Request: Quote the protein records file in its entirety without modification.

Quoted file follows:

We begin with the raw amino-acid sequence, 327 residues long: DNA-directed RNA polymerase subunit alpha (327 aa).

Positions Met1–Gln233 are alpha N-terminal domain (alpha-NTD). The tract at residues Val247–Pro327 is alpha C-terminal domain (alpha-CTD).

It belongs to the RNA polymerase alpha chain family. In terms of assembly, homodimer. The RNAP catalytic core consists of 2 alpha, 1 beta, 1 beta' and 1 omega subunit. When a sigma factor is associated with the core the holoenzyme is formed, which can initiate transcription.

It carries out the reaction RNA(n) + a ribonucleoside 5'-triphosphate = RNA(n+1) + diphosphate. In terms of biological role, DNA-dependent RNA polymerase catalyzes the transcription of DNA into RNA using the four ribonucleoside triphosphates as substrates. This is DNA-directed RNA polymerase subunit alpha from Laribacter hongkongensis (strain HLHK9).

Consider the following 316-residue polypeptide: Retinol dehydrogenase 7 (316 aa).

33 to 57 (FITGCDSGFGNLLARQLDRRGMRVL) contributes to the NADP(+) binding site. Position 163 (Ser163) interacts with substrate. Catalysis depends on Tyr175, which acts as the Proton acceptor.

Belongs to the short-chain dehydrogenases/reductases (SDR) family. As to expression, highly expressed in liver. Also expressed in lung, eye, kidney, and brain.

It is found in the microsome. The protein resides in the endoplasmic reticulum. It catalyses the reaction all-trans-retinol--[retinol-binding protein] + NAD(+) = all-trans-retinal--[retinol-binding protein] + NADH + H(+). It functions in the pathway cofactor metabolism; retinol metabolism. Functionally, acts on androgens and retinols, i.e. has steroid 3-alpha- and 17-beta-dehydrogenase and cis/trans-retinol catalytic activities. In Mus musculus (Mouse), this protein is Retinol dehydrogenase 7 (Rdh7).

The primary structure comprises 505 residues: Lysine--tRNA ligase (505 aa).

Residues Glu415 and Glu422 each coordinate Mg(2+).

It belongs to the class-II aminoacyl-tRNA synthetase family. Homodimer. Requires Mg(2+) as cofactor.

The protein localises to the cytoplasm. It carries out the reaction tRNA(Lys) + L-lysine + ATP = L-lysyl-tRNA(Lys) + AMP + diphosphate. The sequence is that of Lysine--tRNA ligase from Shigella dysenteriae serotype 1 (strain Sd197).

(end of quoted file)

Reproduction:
We begin with the raw amino-acid sequence, 327 residues long: DNA-directed RNA polymerase subunit alpha (327 aa).

Positions Met1–Gln233 are alpha N-terminal domain (alpha-NTD). The tract at residues Val247–Pro327 is alpha C-terminal domain (alpha-CTD).

It belongs to the RNA polymerase alpha chain family. In terms of assembly, homodimer. The RNAP catalytic core consists of 2 alpha, 1 beta, 1 beta' and 1 omega subunit. When a sigma factor is associated with the core the holoenzyme is formed, which can initiate transcription.

It carries out the reaction RNA(n) + a ribonucleoside 5'-triphosphate = RNA(n+1) + diphosphate. In terms of biological role, DNA-dependent RNA polymerase catalyzes the transcription of DNA into RNA using the four ribonucleoside triphosphates as substrates. This is DNA-directed RNA polymerase subunit alpha from Laribacter hongkongensis (strain HLHK9).

Consider the following 316-residue polypeptide: Retinol dehydrogenase 7 (316 aa).

33 to 57 (FITGCDSGFGNLLARQLDRRGMRVL) contributes to the NADP(+) binding site. Position 163 (Ser163) interacts with substrate. Catalysis depends on Tyr175, which acts as the Proton acceptor.

Belongs to the short-chain dehydrogenases/reductases (SDR) family. As to expression, highly expressed in liver. Also expressed in lung, eye, kidney, and brain.

It is found in the microsome. The protein resides in the endoplasmic reticulum. It catalyses the reaction all-trans-retinol--[retinol-binding protein] + NAD(+) = all-trans-retinal--[retinol-binding protein] + NADH + H(+). It functions in the pathway cofactor metabolism; retinol metabolism. Functionally, acts on androgens and retinols, i.e. has steroid 3-alpha- and 17-beta-dehydrogenase and cis/trans-retinol catalytic activities. In Mus musculus (Mouse), this protein is Retinol dehydrogenase 7 (Rdh7).

The primary structure comprises 505 residues: Lysine--tRNA ligase (505 aa).

Residues Glu415 and Glu422 each coordinate Mg(2+).

It belongs to the class-II aminoacyl-tRNA synthetase family. Homodimer. Requires Mg(2+) as cofactor.

The protein localises to the cytoplasm. It carries out the reaction tRNA(Lys) + L-lysine + ATP = L-lysyl-tRNA(Lys) + AMP + diphosphate. The sequence is that of Lysine--tRNA ligase from Shigella dysenteriae serotype 1 (strain Sd197).